Suddenly, Last Summer

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Joseph L. Mankiewicz’s film adaptation of Tennessee Williams’ one-act play is as famous today for its sensationalism as it is for the on-set clashes between the stars and the director. Penned for the screen by Gore Vidal, Suddenly, Last Summer (1959) represents the qualities associated with Williams’ works at their most extreme. Thematically, Suddenly, Last Summer deals with issues such as social class, mental health, systemic oppression, loneliness, homosexuality and rape; each rendered with a sinister brand of camp.

Suddenly, Last Summer concerns an aged socialite widow, Violet Venable (Katharine Hepburn), whose desire to safeguard her late son’s name leads her to Dr. John Cukrowicz (Montgomery Clift) with the request that he silence her niece, Catherine (Elizabeth Taylor), by way of a lobotomy. Violet’s son, Sebastian, wrote a poem every summer during his travels with his mother. She, still young and beautiful, would draw or lure teenaged boys into their orbit on whom Sebastian would prey. That is until, suddenly, last summer, Sebastian took his cousin Catherine instead. She would be the only person to witness his death which subsequently led to her being institutionalized.

The first act of Suddenly, Last Summer takes the form of an interview between Violet and Dr. Cukrowicz in Sebastian’s “prehistoric” garden at his mother’s home. Violet descends in an elevator into the scene, mid-conversation, suggesting her power and privilege. The scene unfolds with recollections of Violet’s summer vacations with her son. The subtext is incest. Hepburn’s performance is big, bold, and entirely verbal; a harsh contrast with the down-to-earth naturalism of Clift’s doctor.

The second act sees Dr. Cukrowicz treating Catherine. Taylor’s performance is as lofty and campy as Hepburn’s though it manifests physically rather than verbally. Taylor’s depiction of Catherine is a physical feat undulating from the sensual to the frigidly fearful. Again the female lead juxtaposes Clift’s quietly mannered choices. For Mankiewicz camp is the province of women and the wealthy.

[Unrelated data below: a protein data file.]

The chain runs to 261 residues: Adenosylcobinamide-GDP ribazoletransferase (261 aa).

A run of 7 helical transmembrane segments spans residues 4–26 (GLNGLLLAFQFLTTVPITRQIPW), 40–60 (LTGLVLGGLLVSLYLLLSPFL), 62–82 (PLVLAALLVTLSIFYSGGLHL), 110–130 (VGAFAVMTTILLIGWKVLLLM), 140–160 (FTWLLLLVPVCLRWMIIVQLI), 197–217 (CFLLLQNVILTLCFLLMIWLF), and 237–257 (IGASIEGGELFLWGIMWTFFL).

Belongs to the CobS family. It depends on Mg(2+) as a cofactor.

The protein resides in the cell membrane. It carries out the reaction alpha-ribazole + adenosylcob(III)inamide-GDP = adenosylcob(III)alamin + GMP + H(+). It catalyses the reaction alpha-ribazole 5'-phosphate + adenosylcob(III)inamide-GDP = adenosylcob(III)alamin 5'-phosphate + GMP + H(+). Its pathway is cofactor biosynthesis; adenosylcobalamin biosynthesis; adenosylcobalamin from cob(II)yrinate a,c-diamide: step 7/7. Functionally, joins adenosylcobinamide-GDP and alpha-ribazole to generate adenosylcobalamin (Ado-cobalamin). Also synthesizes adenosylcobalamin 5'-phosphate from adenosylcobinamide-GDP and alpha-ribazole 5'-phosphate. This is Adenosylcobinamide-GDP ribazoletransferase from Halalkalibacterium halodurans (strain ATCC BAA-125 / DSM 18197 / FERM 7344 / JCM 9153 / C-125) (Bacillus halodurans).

Catherine’s whole situation is a tragedy unto itself; she is the scapegoat for her aunt and she is the victim blamed for the crimes of her predators. Dr. Cukrowicz, with no personal stake, is the only person who listens to and believes Catherine. The sensationalist approach to psychological treatment in Suddenly, Last Summer is but a means of successfully dramatizing Catherine’s trials. The drama plays out as pulpy high-camp but it is terribly affecting; resonating now more than ever.

Until the climactic final act of the film Mankiewicz takes a very stagey approach to framing and blocking. The takes are long and the perspective is almost always wide. As Suddenly, Last Summer reaches its end and Catherine shares her story this facade deteriorates into something far more expressionistic. With Elizabeth Taylor’s face burned into the far right of frame the flashbacks play out in rapid succession with some subtly surreal touches. The mostly off-camera horrors of Sebastian being beaten and devoured by his youthful victims is made visceral by Catherine’s descriptions and the ever present pained expression on Elizabeth Taylor’s face.

Nothing makes a villain in a Tennessee Williams play like sexual repression and Suddenly, Last Summer is no exception. Vidal manages to preserve Williams’ capacity to share his compassion with both the victim and the victimizer. For Williams, Vidal and Mankiewicz loneliness is universal and everyone, good or bad, is in some way its victim.